U.S. Pat. No. 5,608,786 discloses a unified messaging system and method, which makes use of existing communication channels or networks. Part of the system and method employs a data communication network forming an intermediate leg of a distribution network. Telephone communication is typically used for the initial or final legs of that network. Voice mail, e-mail, facsimiles and other message types are received by the system for retrieval by the subscriber. Communications are centralized and remote retrieval of messages is provided. In turn, data communication networks, such as the Internet, are employed for global voice mail and facsimile mail applications.

U.S. Pat. No. 6,067,350 discloses a “UniPost” commercial access provider of the type associated with Internet, which provides dial-in access to its subscribers through specialized access computers called UniPost Access Nodes (UANs), which are located in different geographical regions. Each UAN provides a subscriber with an e-mail address and account, an Internet address, a personal mailbox telephone number, and a personal ID number (PIN). The UAN provides the subscriber with access to all normal facilities of the Internet, including e-mail, databases, conferences, and forums. The personal mailbox number provides the subscriber with an access point, which can receive messages from terminals other than computers, specifically from telephones and facsimile machines. Thus, the personal mailbox number allows for receipt of voice and facsimile messages. With this arrangement, the subscriber may contacted by any personal computer (PC) user familiar with e-mail, as well as by any telephone or facsimile device. The various communications are received by a centralized system and are retrieved at the subscriber's convenience. When a communication is addressed to the subscriber using the e-mail address, the UAN may convert it to a facsimile transmission and send it out to the subscriber as a facsimile transmission. In this way, the subscriber need not have the capability of receiving all transmissions and can use certain features of the UANs for conversion of communications received in one form to another form. For example, facsimile transmissions may be converted to e-mail messages, or e-mail messages may be converted to speech. In this way, subscribers need not have their own conversion hardware and/or software.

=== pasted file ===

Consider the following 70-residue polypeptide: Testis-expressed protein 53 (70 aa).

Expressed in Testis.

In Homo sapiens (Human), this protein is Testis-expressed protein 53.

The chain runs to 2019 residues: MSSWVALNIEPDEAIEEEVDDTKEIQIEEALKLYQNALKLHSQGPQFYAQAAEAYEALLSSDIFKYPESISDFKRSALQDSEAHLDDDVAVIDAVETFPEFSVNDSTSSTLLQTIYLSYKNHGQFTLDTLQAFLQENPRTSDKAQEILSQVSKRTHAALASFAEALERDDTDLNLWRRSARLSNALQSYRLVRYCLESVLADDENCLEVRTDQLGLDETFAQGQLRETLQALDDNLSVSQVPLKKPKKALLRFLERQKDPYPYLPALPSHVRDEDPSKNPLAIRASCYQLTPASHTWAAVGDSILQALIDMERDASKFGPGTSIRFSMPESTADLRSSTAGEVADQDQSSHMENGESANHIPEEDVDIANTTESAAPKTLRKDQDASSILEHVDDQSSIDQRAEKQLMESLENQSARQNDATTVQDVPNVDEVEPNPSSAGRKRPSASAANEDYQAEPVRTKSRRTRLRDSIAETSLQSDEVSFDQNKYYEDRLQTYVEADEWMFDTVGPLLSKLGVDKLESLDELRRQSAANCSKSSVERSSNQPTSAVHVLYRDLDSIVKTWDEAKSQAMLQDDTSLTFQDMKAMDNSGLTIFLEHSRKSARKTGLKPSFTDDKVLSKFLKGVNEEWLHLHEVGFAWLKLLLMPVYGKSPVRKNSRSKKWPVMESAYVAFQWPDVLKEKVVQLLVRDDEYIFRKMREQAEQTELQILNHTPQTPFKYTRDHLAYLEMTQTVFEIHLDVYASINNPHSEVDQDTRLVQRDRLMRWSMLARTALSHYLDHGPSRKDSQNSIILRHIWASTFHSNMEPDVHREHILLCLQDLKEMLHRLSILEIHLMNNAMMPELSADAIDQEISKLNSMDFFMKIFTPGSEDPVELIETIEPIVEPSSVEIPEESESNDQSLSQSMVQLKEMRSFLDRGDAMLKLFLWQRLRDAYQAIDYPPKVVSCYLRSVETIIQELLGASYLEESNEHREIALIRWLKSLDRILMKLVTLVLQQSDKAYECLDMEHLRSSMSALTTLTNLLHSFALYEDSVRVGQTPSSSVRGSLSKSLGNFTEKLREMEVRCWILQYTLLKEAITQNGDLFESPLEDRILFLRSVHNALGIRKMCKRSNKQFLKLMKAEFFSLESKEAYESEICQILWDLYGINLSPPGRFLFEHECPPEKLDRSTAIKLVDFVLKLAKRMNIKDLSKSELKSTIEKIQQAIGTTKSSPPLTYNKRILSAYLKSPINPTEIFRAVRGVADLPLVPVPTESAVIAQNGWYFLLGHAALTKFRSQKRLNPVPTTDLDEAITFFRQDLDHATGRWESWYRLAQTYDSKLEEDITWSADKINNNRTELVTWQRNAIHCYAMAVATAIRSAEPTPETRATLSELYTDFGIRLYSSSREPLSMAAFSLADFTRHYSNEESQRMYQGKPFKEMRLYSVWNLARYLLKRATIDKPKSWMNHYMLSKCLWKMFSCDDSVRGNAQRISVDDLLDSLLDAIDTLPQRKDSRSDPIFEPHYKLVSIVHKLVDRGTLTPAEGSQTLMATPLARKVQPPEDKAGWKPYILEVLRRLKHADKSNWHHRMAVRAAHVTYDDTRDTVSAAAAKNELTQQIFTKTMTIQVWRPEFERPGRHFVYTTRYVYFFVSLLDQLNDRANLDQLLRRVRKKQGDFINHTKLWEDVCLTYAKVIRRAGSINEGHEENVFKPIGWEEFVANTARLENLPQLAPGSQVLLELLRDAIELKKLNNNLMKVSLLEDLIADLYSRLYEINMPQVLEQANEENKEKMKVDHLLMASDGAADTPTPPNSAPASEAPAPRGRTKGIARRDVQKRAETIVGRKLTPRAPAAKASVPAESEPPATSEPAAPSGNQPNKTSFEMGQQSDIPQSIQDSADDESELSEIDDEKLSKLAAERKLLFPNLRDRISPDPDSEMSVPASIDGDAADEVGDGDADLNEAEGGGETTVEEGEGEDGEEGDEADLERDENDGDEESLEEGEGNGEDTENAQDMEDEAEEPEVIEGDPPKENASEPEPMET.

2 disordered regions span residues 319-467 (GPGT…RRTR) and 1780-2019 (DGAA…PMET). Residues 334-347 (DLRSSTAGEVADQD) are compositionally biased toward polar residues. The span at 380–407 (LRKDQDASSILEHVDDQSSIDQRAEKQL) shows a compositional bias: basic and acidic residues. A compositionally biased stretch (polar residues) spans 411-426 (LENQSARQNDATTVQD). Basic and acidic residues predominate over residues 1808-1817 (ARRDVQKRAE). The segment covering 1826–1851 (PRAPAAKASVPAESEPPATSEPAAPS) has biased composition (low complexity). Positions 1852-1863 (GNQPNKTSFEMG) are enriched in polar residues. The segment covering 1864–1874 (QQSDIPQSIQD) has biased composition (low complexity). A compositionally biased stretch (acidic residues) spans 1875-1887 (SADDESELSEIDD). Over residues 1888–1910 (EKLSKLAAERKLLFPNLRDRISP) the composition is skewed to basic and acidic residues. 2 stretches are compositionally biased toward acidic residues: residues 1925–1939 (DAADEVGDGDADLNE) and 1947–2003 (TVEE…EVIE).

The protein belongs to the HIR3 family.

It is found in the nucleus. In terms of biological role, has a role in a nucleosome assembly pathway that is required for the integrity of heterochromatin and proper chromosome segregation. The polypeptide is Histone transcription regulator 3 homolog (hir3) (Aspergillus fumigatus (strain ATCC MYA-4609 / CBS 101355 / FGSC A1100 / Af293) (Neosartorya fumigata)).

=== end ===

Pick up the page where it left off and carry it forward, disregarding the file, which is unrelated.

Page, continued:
Most so-called unified messaging services available today provide the subscriber with a telephone number that can accept voice mail, facsimiles, and/or e-mail messages. However, it is believed that these services cannot provide a real-time voice connection and, also, cannot integrate other telephone numbers and communication devices. Instead, these services give the user an additional number.

A Universal Identifier (UI) is a unique identifier for a particular person. Preferably, a UI is short enough to be memorable, yet long enough in order that all or most persons may have one or more UIs (e.g., for personal use, for business use) without duplication. One proposal for UIs is the use of a nickname (e.g., several words in length such as “Santa's Little Helper”) along with an additional code called a checksum. Another proposal is a random combination of about eight letters and/or numbers, such as “A9B356JH”.